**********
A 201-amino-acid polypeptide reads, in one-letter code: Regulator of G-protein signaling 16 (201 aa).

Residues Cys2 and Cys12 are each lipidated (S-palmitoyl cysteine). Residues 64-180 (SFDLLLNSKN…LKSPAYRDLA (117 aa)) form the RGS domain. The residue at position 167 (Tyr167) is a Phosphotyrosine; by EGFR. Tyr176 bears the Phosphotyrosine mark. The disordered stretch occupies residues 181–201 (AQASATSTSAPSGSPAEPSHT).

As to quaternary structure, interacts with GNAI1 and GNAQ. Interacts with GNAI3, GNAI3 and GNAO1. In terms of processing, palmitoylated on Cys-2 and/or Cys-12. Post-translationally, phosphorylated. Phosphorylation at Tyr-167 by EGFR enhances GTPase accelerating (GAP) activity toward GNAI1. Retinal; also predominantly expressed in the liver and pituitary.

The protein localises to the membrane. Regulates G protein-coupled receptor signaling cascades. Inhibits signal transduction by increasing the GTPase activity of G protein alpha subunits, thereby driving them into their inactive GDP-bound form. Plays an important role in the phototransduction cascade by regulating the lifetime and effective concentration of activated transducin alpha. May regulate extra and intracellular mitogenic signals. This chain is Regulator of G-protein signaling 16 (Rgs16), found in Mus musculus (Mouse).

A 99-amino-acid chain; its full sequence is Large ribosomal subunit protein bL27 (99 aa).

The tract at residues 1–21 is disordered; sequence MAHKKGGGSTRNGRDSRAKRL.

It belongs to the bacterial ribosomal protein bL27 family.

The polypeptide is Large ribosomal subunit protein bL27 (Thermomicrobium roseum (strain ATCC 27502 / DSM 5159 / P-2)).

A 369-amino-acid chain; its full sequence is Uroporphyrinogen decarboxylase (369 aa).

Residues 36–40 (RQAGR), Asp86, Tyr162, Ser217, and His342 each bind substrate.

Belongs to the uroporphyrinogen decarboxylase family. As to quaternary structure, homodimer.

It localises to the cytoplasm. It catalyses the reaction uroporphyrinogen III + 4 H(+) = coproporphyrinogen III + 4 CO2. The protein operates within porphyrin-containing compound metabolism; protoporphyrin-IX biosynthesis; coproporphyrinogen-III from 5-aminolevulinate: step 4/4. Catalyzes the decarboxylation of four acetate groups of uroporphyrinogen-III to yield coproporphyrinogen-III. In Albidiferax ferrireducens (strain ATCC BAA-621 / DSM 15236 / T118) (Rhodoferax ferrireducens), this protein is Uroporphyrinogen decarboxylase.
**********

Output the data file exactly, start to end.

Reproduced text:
A 201-amino-acid polypeptide reads, in one-letter code: Regulator of G-protein signaling 16 (201 aa).

Residues Cys2 and Cys12 are each lipidated (S-palmitoyl cysteine). Residues 64-180 (SFDLLLNSKN…LKSPAYRDLA (117 aa)) form the RGS domain. The residue at position 167 (Tyr167) is a Phosphotyrosine; by EGFR. Tyr176 bears the Phosphotyrosine mark. The disordered stretch occupies residues 181–201 (AQASATSTSAPSGSPAEPSHT).

As to quaternary structure, interacts with GNAI1 and GNAQ. Interacts with GNAI3, GNAI3 and GNAO1. In terms of processing, palmitoylated on Cys-2 and/or Cys-12. Post-translationally, phosphorylated. Phosphorylation at Tyr-167 by EGFR enhances GTPase accelerating (GAP) activity toward GNAI1. Retinal; also predominantly expressed in the liver and pituitary.

The protein localises to the membrane. Regulates G protein-coupled receptor signaling cascades. Inhibits signal transduction by increasing the GTPase activity of G protein alpha subunits, thereby driving them into their inactive GDP-bound form. Plays an important role in the phototransduction cascade by regulating the lifetime and effective concentration of activated transducin alpha. May regulate extra and intracellular mitogenic signals. This chain is Regulator of G-protein signaling 16 (Rgs16), found in Mus musculus (Mouse).

A 99-amino-acid chain; its full sequence is Large ribosomal subunit protein bL27 (99 aa).

The tract at residues 1–21 is disordered; sequence MAHKKGGGSTRNGRDSRAKRL.

It belongs to the bacterial ribosomal protein bL27 family.

The polypeptide is Large ribosomal subunit protein bL27 (Thermomicrobium roseum (strain ATCC 27502 / DSM 5159 / P-2)).

A 369-amino-acid chain; its full sequence is Uroporphyrinogen decarboxylase (369 aa).

Residues 36–40 (RQAGR), Asp86, Tyr162, Ser217, and His342 each bind substrate.

Belongs to the uroporphyrinogen decarboxylase family. As to quaternary structure, homodimer.

It localises to the cytoplasm. It catalyses the reaction uroporphyrinogen III + 4 H(+) = coproporphyrinogen III + 4 CO2. The protein operates within porphyrin-containing compound metabolism; protoporphyrin-IX biosynthesis; coproporphyrinogen-III from 5-aminolevulinate: step 4/4. Catalyzes the decarboxylation of four acetate groups of uroporphyrinogen-III to yield coproporphyrinogen-III. In Albidiferax ferrireducens (strain ATCC BAA-621 / DSM 15236 / T118) (Rhodoferax ferrireducens), this protein is Uroporphyrinogen decarboxylase.